The Chase Headley Conundrum


Charles LeClaire-USA TODAY Sports

This is going to be a story for the entire season. As the Padres go through the 2014 season, either battling for a playoff spot or fighting to stay near .500, they will be constantly answering questions about what to do with their leader, the man who’s been with the franchise since 2005. Do they trade him? Do they sign him to an extension? How much of a distraction is this going to be?

As a fan, this is kind of a double-edged sword. On one hand, it would be amazing to see Headley recreate his 2012 season and hit 31 homeruns. It would be a sign that he’s healthy, that he’s finally become the player that everyone wanted him to be when he first came up in 2007. It would be proof that those nagging injuries were what kept him from excelling last year and that 2012 wasn’t a fluke.

It would also mean that 2014 would definitely be his final season as a Padre.

Chase Headley, with another 30 homer season, with something close to 100 ribbies, with an OBP over .350, would be fielding offers from numerous teams, especially ones with far deeper pockets than the Padres.

Actually, that’s not true – the Padres have more than enough money to match any offer that comes from another team. But they won’t. They’ll talk about being in a smaller market, suffering from less gate revenue, and they’ll ignore their huge TV deals and hope no one calls them on it. And they’ll say goodbye to Headley, move Gyorko over to third, and happily slide Cory Spangenberg into second. They’ll save a huge amount of payroll and talk about how this is the youth movement they’ve been building towards.

Fans will moan and complain online and on San Diego call-in shows, but they’ll all accept that this is just what it means to be a Padres fan. We always watch our stars leave town when they get too expensive. Bye, Jake Peavy. Bye, Adrian Gonzalez. When players get expensive, they never stay in San Diego.

The irony is that this would actually be the worse-case scenario. We get one great year of Headley, probably watch the Padres fall short in a playoff bid, and then say goodbye without getting anything back. Nothing helps the long term growth of the team and the lack of playoff games doesn’t help sell tickets. It’s almost a lose-lose situation.

As crazy as it sounds, the best thing to happen, if Headley is having a monster season, is for the rest of the team to fall apart. Maybin stays hurt, Quentin joins him on the DL along with Street, Johnson’s a mistake, Venable regresses, and Hundley plays more than Grandal. Headley becomes the lone bright spot on a 65 win team that starts looking to deal assets by the trade deadline.

Now imagine this perfect world. The Red Sox, Yankees and Tigers are all fighting for playoff spots but, in each case, they’re suffering from third base problems. Will Middlebrooks and Nick Castellanos struggle in full time roles and the Yankees realize that their retreads in the infield can’t handle this much playing time on a contender. So the phone calls start and the Padres get to sit back and wait for the highest bid. More young talent comes to San Diego, Headley gets to play for a contending team, and he probably even signs a big contract extension as part of the trade.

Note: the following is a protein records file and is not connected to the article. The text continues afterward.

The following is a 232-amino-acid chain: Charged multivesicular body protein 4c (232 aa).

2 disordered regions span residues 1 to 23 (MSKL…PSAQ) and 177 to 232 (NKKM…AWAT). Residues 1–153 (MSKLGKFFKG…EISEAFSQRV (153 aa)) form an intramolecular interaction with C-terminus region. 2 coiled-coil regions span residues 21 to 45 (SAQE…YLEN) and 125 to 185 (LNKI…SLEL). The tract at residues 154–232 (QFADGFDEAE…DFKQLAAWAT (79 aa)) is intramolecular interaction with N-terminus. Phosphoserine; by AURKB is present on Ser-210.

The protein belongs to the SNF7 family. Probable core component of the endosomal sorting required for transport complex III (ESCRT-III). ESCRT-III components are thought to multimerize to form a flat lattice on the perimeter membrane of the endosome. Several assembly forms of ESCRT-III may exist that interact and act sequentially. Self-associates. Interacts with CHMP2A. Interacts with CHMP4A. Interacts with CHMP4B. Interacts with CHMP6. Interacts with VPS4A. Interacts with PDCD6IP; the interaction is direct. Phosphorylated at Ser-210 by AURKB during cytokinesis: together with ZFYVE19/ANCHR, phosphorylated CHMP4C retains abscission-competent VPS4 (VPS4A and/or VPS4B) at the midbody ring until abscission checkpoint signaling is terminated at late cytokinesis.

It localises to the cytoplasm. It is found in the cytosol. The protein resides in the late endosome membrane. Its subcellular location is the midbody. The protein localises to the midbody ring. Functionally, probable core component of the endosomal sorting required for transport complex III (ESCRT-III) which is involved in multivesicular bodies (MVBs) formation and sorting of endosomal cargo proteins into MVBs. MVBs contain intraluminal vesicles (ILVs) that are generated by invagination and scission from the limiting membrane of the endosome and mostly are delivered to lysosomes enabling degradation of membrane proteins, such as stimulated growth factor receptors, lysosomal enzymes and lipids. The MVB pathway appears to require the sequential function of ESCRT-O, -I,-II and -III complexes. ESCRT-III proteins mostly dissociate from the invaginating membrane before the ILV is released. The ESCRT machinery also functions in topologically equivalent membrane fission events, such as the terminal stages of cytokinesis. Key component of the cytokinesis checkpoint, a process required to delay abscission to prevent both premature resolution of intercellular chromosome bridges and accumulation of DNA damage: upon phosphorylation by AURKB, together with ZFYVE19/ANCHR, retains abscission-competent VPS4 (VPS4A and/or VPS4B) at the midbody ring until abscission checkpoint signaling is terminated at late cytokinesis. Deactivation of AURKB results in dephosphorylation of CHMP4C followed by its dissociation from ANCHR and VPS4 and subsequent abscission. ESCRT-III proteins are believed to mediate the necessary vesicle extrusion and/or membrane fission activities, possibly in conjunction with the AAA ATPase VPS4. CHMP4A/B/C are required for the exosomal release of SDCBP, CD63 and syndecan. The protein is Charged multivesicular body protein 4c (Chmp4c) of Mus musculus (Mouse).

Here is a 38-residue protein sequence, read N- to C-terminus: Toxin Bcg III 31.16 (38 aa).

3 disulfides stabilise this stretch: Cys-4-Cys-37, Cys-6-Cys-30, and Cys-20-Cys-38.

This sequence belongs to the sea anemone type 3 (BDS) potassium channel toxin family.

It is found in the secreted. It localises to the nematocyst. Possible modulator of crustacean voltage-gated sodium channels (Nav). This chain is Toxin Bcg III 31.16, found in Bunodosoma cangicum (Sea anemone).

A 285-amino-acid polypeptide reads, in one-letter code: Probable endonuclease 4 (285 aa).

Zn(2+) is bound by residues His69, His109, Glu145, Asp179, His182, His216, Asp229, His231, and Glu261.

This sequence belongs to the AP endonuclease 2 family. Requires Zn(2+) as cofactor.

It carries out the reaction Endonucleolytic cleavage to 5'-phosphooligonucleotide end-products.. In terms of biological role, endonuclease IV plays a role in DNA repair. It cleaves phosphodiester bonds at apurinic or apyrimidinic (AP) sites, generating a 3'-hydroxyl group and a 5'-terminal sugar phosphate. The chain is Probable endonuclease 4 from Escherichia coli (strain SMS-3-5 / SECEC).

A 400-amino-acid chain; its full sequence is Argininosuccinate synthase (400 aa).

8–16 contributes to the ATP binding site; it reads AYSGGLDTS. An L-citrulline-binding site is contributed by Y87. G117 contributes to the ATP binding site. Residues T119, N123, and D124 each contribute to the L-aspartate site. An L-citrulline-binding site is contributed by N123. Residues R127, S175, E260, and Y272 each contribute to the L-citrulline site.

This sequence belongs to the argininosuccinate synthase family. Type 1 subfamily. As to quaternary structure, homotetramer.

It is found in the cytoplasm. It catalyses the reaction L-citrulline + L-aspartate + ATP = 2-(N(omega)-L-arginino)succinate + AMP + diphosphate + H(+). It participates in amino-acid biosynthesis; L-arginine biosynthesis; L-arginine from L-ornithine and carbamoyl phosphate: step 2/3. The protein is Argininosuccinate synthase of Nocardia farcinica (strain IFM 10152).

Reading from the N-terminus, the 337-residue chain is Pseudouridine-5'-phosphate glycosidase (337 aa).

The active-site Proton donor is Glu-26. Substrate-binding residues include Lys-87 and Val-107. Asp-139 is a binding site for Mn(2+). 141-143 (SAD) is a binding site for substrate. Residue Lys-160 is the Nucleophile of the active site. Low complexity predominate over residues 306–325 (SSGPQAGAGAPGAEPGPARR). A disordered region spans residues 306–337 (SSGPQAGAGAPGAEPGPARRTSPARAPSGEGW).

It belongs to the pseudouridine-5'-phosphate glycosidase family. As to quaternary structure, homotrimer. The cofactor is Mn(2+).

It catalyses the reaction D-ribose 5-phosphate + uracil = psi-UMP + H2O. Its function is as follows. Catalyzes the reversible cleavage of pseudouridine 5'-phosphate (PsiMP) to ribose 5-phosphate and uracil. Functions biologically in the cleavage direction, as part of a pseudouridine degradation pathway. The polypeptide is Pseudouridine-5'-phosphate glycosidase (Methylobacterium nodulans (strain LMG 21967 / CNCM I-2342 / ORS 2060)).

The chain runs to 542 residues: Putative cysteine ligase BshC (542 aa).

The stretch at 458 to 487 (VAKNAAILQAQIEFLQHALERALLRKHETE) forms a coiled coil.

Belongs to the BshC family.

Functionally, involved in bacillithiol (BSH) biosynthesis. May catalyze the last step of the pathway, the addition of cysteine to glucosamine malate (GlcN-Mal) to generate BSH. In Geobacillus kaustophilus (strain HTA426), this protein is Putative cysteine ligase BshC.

Ugly, yes. In the short term. But in the long term, it’s probably best for the franchise.

The only way Headley’s back in 2015 is if he has a worse season than he had last year. It’s the only way he’ll take the offer the Padres will put on the table. You know that even if he plays like in 2011, some other team will swoop in and make him a 5 year, $60M offer. It’s the market price for a 2-win player. And you know the Padres don’t match it.

What we’re seeing here is the price that the Padres are paying for bad ownership, or lack thereof, from the last ten years. The team was almost constantly behind the curve, making decisions that lacked any real long term focus. Drafts were run with a focus on saving money rather than amassing talent. Any time a player was locked up to a favorable contract, they were traded far before the contract came close to ending. We’re only seeing Hundley finish his extension because no other team would pay him $4M a season.

If the Padres had been interested in keeping Headley for the rest of his career, the contract should have been ironed out in 2010. They should have bought out his arbitration years and the first few years of free agency. They should have made that commitment years ago. We wouldn’t be talking about any of this and, instead, would be thinking about how we won’t have to worry about a Headley contract until 2017 at the earliest.

But they didn’t. They were running the team like baseball teams of the past. And now it’s come back to haunt them.

So let’s all enjoy the final Chase Headley season in a Padres uniform. Cheer for him, applaud him, enjoy the little things that he does so well. But don’t be surprised when, this time next year, he’s fielding ground balls in Florida.